“I didn’t expect to win the ATP title so quickly”

Greek Talon RailwayBELGA’s photo

How many Dutch tennis players have won an ATP title? Until recently, Tallon Greco’s path was of little interest. After a disappointing debut season at the highest level, he was looking for some confidence. Not breaking out of the top 100, as No. 95 in the world, has kept him busy.

But when he saw his name this week after his shock win at the Hard Court Championships in Pune, India, the names of Tom Okker (26 titles), Richard Krajesek (17 titles) and Sjing Schulken (9 titles), the 26-year-olds saw his name. – The tennis player realizes that he has joined a select group: he is the 12th Dutch tennis player to win a tournament at the highest level.

“This is a special list to be on,” says the Greek track from his hotel room in Melbourne as he prepares for the Australian Open, the first major tournament of the new season starting Monday. “I didn’t expect to win an ATP title so quickly.”

For a long time, North Hollanders were judged by the lower echelons of the tennis circuit. He played the so-called futures (third professional level) and won eight opponents (second professional level) in a row before moving up to the highest level last year.

down the rankings

Partly due to two coronaviruses, an injury and early eliminations, the season turned out to be a disappointment. He hasn’t won a match on the ATP Tour since August and dropped from No. 65 to No. 95 in the world rankings. “This is also an important signal for me: If I’m fresh both physically and mentally, I can go with the good guys.”

I deliberately chose the Greek track starring Pune. In the Indian city, the field for the participants was much less crowded than at the tournament in Adelaide, Australia, which was held at one time and in which Novak Djokovic was victorious. The Greek track did not meet any top ten players on the way to the title: its highest opponents were ranked 59th and 60th in the world rankings.

“It couldn’t get any better,” Greekspoor says. With the victory, he gained 250 world ranking points and rose to 61st. “It’s a relief,” said the second-ranked Dutchman, whose goal was initially to defend his place in the top 100. A place among the top 100 tennis players guarantees participation in the four Grand Slam tournaments and earns them no less than €250,000 in prize money.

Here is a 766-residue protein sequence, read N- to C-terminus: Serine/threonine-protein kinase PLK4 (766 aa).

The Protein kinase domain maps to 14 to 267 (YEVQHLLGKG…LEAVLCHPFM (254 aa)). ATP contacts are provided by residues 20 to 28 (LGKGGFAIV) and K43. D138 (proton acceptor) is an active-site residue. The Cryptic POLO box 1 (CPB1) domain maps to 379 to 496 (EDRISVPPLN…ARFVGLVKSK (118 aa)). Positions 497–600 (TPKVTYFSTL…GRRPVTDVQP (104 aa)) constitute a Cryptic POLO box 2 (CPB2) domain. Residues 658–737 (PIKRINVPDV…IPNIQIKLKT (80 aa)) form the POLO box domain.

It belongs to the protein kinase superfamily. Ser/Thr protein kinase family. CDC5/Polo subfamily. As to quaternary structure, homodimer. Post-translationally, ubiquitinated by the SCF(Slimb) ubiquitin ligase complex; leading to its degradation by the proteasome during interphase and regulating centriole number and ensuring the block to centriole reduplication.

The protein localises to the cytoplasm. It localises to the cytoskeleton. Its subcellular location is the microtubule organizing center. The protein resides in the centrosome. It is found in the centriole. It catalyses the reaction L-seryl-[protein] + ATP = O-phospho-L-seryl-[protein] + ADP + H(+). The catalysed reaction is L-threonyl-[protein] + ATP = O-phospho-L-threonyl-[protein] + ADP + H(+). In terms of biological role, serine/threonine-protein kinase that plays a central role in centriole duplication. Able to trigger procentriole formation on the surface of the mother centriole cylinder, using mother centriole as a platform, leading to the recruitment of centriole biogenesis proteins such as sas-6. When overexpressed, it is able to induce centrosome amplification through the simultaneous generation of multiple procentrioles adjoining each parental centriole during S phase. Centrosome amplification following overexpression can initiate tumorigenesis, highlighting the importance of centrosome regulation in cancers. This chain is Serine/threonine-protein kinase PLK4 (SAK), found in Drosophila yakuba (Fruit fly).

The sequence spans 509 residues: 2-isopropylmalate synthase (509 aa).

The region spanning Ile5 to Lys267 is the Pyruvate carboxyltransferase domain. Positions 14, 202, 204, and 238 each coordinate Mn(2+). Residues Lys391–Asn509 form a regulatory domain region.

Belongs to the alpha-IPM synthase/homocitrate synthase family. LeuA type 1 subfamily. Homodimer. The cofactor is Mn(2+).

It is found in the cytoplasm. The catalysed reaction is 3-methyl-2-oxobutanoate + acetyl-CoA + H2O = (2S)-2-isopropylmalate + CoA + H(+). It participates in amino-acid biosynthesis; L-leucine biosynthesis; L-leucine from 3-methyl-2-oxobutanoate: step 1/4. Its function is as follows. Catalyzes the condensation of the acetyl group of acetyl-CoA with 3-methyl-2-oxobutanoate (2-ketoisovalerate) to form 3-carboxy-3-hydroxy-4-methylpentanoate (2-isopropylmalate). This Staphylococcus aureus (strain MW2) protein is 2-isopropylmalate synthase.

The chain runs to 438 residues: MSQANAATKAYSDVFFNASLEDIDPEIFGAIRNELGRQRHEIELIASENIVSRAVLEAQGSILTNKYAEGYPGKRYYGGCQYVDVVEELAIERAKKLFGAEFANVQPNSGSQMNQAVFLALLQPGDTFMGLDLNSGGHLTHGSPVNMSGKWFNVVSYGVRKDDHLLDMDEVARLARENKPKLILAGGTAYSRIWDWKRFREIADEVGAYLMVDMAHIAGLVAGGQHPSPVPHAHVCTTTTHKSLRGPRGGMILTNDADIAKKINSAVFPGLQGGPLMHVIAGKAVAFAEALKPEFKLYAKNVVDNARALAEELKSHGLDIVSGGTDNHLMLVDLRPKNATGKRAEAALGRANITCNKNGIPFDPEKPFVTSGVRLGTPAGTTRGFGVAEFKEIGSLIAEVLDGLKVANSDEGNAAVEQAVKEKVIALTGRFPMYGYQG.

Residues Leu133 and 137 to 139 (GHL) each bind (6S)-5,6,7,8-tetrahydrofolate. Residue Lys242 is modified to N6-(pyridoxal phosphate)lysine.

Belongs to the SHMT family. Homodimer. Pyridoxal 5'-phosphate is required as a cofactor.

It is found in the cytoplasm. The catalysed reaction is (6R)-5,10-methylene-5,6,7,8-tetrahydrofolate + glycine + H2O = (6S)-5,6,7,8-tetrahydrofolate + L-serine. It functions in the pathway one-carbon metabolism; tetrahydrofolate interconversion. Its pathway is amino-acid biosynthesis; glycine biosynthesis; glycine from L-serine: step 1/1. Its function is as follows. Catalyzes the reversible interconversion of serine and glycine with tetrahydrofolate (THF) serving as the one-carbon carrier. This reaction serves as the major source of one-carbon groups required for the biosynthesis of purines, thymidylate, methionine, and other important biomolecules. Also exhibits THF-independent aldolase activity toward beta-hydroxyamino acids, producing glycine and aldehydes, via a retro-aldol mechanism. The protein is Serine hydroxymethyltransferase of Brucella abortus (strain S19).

Table review

The new arrangement of the Greek course forces him to revise his planning. Initially, the goal was to play a number of clay court tournaments in South America after the Australian Open and then finish off the competition on his preferred surface. In this way he hoped to earn as many points as possible for the world rankings and prepare optimally for the clay court season in Europe.

But as world No. 61, the Greek track is bound to take part in the heavily packed Masters-1000 hard court tournaments in Miami and Indian Wells in March. The Dutchman may have won his first title at the highest level, but the tournament in Pune is one of the smallest on the ATP Tour, which is divided into categories.

The highest number of points can be earned in the world ranking and the highest prize money in Grand Slam tournaments (2000 points for the winner). This is followed by ATP tournaments in the Masters 1000 (1000 points) and ATP 500 (500 points) classes, which include the ABN Amro tournament in Rotterdam. The Greek track took home 250 points and ninety thousand euros in prize money by winning in Pune.

I have until Monday to decide if I’m going to South America after all or if I’m signing up for Rotterdam (February 11-19, so.) and continue to play on hard courts across Miami and Indian Wells. If you played like last week, there’s no reason to escape the hard court.

without a coach

The tennis player experienced his temporary heyday without a coach at his side. At the beginning of December, he parted ways with Raemon Sluiter, who was going to help him in Pune and Australia. Dennis Schenck, his other part-time coach, and Belgium’s Christoph Vliegen, who he recently added to his squad, were unable to attend.

“Before and after each game I was in great contact with my coach and wrote the tactical plans from the first point to the last,” said Greco, with whom his physical coach Bas van Bentom has been these weeks. Bass also knows a thing about tennis. In addition, I have experienced that during competitions I can come up with solutions myself if I am calm and airy in my head.

With little confidence as he finished last season, and with as much confidence he will start next week’s Australian Open. “They’re not going to take my first ATP title away from me and I think there are enough players, outside of the real best players, who would rather not take me in the first round.”

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